During his two years at HBS, Andrew Rosenthal stoked the flames of an entrepreneurial fire that was spreading on campus both inside and outside the classroom. From helping to create a community of students, faculty, and alumni bound together by a common interest in all aspects of starting and sustaining new ventures to publicizing the School’s and students’ efforts via new and old media, he was a man on a mission.
A graduate of the University Pennsylvania, Rosenthal had already walked the talk before he arrived at Soldiers Field as cofounder of a dotcom startup called happier.com that eventually went under – a kind of red badge of courage on the resumé of any budding entrepreneur. Arriving at HBS to find numerous other students eager to engage in creating new products and companies, he wanted to find a way to make the most of their experience, knowledge, and enthusiasm as well as create a high level of camaraderie. The result was the Startup Tribe, a project he launched and nurtured with classmates Jess Bloomgarden and Dan Rumennik that brings together entrepreneurially-minded people from HBS and beyond via social media, socializing, and a wide array of activities.
“Startup Tribe was one of the key entities at HBS that facilitated and promoted student interest in entrepreneurship,” said a faculty member, who added that it was the perfect complement to the HBS Business Plan Contest; the opening of the Harvard Innovation Lab, which promotes entrepreneurial activity across the University; and the third module of the new required MBA course Field Immersion Experiences for Leadership Development. FIELD 3, as the module is called, requires all first-year students to work together in small teams to create a microbusiness.
Described by one Harvard administrator as “the great connector,” Rosenthal helped broaden the Tribe’s reach and influence by facilitating meetings with students from other universities, engaging members of the Allston and Greater Boston communities, and organizing student dinners with Boston- and San Francisco-based investors and entrepreneurs. He also served as a peer advisor for many Harvard Business School students.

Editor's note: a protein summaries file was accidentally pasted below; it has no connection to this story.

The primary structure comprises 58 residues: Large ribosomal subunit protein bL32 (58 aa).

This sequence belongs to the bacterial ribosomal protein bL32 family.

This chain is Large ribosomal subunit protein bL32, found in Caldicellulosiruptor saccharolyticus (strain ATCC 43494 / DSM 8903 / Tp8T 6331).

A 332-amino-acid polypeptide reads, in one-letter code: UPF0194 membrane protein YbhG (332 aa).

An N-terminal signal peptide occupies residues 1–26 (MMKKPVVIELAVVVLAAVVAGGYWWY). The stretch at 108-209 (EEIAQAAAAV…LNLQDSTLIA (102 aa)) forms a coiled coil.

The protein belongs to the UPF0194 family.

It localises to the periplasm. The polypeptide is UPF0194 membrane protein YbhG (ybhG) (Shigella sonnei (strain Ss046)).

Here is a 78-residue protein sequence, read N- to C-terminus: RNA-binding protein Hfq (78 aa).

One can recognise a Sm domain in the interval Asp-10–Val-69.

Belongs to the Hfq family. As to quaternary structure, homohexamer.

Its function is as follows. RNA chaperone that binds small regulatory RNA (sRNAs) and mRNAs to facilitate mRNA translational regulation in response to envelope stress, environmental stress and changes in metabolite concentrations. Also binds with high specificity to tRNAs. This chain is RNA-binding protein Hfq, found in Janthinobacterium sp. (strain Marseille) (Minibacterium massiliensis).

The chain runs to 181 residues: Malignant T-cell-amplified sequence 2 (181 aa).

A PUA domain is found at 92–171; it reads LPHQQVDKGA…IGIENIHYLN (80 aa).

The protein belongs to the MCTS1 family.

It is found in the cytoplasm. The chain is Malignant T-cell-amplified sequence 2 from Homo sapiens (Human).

In addition, Rosenthal became the voice and face of the HBS “entrepreneurship movement,” writing a stream of tweets and blog posts and making his mark in media relations by promoting stories about the School that appeared in the likes of BloombergBusinessWeek, Xconomy, and Boston.com.
Rosenthal’s enthusiasm for entrepreneurship led to his involvement with other key initiatives at the School. He was an integral member of the Harvard Tech Meetup, which brought together young entrepreneurs, venture capitalists, and others in the Cambridge and Boston technology communities looking to launch, share, or showcase ideas. He also helped create the School’s Minimum Viable Product (MVP) Fund, which provides financial backing for students launching early-stage products and services.
“Andrew has been indispensable to the entrepreneurship community within HBS, and along with a number of others students and faculty is largely responsible for the thriving HBS entrepreneurship community that exists today,” wrote a student nominating him for the Dean’s Award.
Rosenthal is already hard at work on the next phase of his life. He was recently named chief strategy officer of Massive Health, a healthcare start-up in San Francisco where he interned last summer.